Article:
Books

Grove Press
Grove Press
Grove Press

The Woman Lit by Fireflies

by Jim Harrison

“Harrison is unfailingly entertaining but he is much more—a haunting, gifted writer . . . a consummate storyteller—truly one of those writers whose books are hard to put down.” —Los Angeles Times

  • Imprint Grove Paperback
  • Page Count 272
  • Publication Date October 02, 2008
  • ISBN-13 978-0-8021-4375-4
  • Dimensions 5.5" x 8.25"
  • US List Price $16.00
  • Imprint Grove Paperback
  • Publication Date December 01, 2007
  • ISBN-13 978-0-8021-9961-4
  • US List Price $16.00

About The Book

Jim Harrison has garnered critical acclaim for masterpieces such as Legends of the Fall, The Beast God Forgot to Invent, and, most recently, Returning to Earth. Now, The Woman Lit by Fireflies, one of his best-loved books, is available as a Grove paperback.

Across the odd contours of the American landscape, people are searching for the things that aren’t irretrievably lost, for the incandescent beneath the ordinary. An ex-Bible student with raucously asocial tendencies rescues the preserved body of an Indian chief from the frigid depths of Lake Superior in a caper that nets a wildly unexpected bounty. A band of sixties radicals, now approaching middle age, reunite to free an old comrade from a Mexican jail. A fifty-year-old suburban housewife flees quietly from her abusive businessman husband at a highway rest stop, climbs a fence, and explores the bittersweet pageant of the preceding years within the sanctuary of an Iowa cornfield.

The Woman Lit by Fireflies is the work of a classic writer at the very top of his form—a hard-living, hard-writing hero of American letters whose novellas comprise a sweeping tribute to the nation’s heartland and the colorful, courageous characters who inhabit it.

Praise

“A luminous, satisfying collection. Harrison has a powerful imagination. . . . These sharp and surprising stories will outlive most of us.” —USA Today

“Harrison is unfailingly entertaining but he is much more—a haunting, gifted writer . . . a consummate storyteller—truly one of those writers whose books are hard to put down.” —Los Angeles Times

“A brilliant tour de force . . . Jim Harrison at his peak: comic, erotic, and insightful.” —San Francisco Chronicle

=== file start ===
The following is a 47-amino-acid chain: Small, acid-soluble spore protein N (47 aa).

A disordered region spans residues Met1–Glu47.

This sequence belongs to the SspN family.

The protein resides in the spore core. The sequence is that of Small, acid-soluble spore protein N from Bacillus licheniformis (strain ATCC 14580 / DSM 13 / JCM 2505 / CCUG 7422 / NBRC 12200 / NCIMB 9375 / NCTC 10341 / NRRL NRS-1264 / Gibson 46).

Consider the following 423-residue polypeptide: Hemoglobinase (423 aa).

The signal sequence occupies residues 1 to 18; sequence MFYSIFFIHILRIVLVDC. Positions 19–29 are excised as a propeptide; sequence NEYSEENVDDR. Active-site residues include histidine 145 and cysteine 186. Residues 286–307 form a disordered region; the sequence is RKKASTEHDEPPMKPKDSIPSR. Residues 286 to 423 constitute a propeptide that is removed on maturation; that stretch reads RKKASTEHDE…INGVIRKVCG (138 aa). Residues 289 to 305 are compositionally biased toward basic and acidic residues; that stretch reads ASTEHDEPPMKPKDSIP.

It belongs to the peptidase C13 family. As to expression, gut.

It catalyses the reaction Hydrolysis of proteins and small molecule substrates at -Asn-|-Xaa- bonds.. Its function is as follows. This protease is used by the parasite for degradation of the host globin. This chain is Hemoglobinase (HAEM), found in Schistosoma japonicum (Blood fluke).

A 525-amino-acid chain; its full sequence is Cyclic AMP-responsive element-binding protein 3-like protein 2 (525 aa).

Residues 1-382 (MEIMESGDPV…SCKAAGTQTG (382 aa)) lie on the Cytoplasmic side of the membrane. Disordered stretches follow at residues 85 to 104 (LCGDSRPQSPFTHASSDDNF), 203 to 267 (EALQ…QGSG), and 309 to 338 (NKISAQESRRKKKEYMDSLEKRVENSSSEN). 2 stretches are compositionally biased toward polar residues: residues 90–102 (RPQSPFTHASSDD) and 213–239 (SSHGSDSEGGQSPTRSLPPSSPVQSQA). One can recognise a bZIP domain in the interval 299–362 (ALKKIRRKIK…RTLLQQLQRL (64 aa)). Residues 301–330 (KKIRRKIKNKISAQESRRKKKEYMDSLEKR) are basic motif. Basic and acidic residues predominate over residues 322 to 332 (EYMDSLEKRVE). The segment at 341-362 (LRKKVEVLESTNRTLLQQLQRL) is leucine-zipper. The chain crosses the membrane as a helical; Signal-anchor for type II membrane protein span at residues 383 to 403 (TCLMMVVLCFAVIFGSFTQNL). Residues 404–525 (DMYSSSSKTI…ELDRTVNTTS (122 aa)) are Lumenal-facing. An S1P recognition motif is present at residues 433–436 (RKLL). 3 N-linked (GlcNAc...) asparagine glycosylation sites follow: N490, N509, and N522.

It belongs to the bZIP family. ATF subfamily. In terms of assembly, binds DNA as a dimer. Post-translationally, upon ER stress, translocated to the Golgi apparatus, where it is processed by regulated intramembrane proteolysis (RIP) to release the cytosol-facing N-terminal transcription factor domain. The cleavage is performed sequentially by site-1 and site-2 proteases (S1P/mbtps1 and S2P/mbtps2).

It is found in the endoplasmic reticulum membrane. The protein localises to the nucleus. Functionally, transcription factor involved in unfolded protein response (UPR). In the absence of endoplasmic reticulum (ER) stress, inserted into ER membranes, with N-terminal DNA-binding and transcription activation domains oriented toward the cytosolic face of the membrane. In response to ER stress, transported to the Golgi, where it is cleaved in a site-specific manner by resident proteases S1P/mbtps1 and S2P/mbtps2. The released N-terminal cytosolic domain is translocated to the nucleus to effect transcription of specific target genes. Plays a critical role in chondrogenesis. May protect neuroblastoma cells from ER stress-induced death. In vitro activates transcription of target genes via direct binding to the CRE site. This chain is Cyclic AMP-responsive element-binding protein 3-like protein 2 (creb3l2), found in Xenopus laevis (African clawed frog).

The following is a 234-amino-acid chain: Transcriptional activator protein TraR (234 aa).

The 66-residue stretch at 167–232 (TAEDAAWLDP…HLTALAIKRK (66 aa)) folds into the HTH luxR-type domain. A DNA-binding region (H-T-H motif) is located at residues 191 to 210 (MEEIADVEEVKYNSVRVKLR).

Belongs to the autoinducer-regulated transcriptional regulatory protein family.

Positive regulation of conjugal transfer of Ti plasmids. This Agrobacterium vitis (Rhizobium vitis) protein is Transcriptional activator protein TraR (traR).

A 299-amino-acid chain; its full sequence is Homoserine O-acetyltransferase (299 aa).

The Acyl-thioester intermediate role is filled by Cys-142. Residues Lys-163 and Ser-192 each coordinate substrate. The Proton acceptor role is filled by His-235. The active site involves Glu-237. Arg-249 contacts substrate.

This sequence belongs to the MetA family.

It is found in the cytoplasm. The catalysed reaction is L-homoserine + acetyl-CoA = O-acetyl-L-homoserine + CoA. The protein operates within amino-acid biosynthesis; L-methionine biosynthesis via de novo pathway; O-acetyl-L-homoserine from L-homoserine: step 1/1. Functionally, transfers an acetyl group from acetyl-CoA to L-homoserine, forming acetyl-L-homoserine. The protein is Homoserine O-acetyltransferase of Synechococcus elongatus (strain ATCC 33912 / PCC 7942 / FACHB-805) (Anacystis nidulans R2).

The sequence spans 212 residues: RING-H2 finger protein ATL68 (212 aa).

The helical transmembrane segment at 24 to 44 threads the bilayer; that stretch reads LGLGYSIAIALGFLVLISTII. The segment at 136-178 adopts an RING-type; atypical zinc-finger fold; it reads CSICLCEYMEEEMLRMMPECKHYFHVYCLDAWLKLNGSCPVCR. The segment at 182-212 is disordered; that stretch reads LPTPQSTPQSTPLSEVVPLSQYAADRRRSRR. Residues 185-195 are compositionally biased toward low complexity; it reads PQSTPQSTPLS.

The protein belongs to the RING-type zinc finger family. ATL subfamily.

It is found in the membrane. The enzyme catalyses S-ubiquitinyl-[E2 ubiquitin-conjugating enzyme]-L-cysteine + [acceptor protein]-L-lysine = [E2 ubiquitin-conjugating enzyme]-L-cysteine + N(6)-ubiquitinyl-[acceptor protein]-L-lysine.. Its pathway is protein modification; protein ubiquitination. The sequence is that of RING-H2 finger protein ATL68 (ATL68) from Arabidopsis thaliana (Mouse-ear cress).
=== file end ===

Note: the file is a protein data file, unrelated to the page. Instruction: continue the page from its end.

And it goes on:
Excerpt

Just before dark at the bottom of the sea I found the Indian. It was the inland sea called Lake Superior. The Indian, and he was a big one, was sitting there on a ledge of rock in about seventy feet of water. There was a frayed rope attached to his leg and I had to think the current had carried him in from far deeper water. What few people know is that Lake Superior stays so cold near the bottom that drowned bodies never make it to the surface. Bodies don’t rot and bloat like in other fresh water, which means they don’t make the gas to carry them up to the top. This fact upsets working sailors on all sorts of ships. If the craft goes down in a storm their loved ones will never see them again. To me this is a stupid worry. If you’re dead, who cares? The point here is the Indian, not death. I wish to God I had never found him. He could have drowned the day before if it hadn’t been for his eyes, which were missing.

These aren’t my exact words.

A fine young woman named Shelley, who is also acting as my legal guardian and semi-probation officer, is helping me get this all down on paper. I wouldn’t say I’m stupid. I don’t amount to much, and you can’t get more ordinary, but no one ever called me stupid. Shelley and me go back about two years and our love is based on a fib, a lie. The main reason she is helping me write this is so I can stop lying to myself and others, which from my way of thinking will cut the interesting heart right out of my life. Terms are terms. We’ll see. Shelley believes in “oneness” and if we’re going to try to be “one” I’ll try to play by her rules.

I’m a diver, or was a diver, for Grand Marais Salvage Corporation, which is a fancy name for a scavenging operation. You’d be surprised what people will pay for a porthole, even though they got no use for it. An old binnacle is worth a fortune. We sold one last July for a thousand dollars, though Bob takes three quarters because he owns the equipment. Bob is a young fellow who was a Navy SEAL, the same outfit that lost the hero, Stethem, who was beat to death by the towel-heads. Bob is still damned angry and hopes to get revenge someday.

“Vengeance is mine; I will repay, saith the Lord,” I quoted.

“Do you believe that, B.D.?” he asked.

“Nope. Can’t say I’m sure. But if you believed it, it would save you from going way over there and having the Arabs shoot your ass off.”

Bob is a hothead. A salvage bunch up in Duluth owed him a compressor so we drove over. The three of them were sleeping off a drunk so we took two compressors, and three portholes for interest. Two of the guys woke up punching but Bob put them away again. I’m not saying Bob is a bully, just a bit quick to take offense.